Porch collapse or balcony collapse is a phenomenon typically associated with older multi-storey apartment buildings that have wooden porch extensions on the front or rear of the building. The collapses have a number of causes, including overloading due to excessive weight from overoccupancy (too many people). Overoccupancy can result from guests filling a porch at a party, from people seeking cooler breezes during a heat wave, or from people filling a porch while seeking shelter from the rain. It may be from the weight of furniture/appliances, wading pools, or air conditioner compressors. After years of rain and snow, it may be from rotted wood. soil subsidence under the porch foundation, rust of nails and fasteners, and not being built to specifications required by modern day building codes. Many older porches were built before codes required them to be able to support a legally mandated load of so many pounds per square foot or metre, and porches are often not as sturdily built as interior structures. The phenomenon is associated with older multistorey apartment buildings with wooden porches. Architect Stanley Tigerman said that in New York City one finds steel fire escapes, but in Chicago, the distance to alleys behind multistorey brick buildings encouraged the construction of wooden multistorey porches.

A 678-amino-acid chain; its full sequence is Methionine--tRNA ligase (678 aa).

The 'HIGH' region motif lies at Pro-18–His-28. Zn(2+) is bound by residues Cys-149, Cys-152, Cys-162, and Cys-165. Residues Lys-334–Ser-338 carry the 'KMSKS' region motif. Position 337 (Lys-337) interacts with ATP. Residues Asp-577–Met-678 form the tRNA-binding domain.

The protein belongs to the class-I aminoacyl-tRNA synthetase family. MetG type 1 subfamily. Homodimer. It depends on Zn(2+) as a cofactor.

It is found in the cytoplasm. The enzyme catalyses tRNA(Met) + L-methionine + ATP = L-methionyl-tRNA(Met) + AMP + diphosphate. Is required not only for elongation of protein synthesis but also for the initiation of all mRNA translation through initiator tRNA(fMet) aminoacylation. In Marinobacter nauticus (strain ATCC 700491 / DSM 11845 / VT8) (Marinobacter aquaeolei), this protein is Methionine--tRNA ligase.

While not an everyday occurrence, collapses happen often enough in Chicago that city building inspectors make a point of checking porches when making inspections. People have been killed and injured by collapses of wooden porches in other cities as well.
A Chicago porch collapse during a get-together in the Lincoln Park neighborhood in 2003 killed 13 people. The weight of approximately 70 people caused the recently renovated porch of the 1890s vintage building to fail. The disaster inspired a 2005 episode of the ER television show. In June 2008, a third-story balcony collapsed in Ottawa, injuring six persons.
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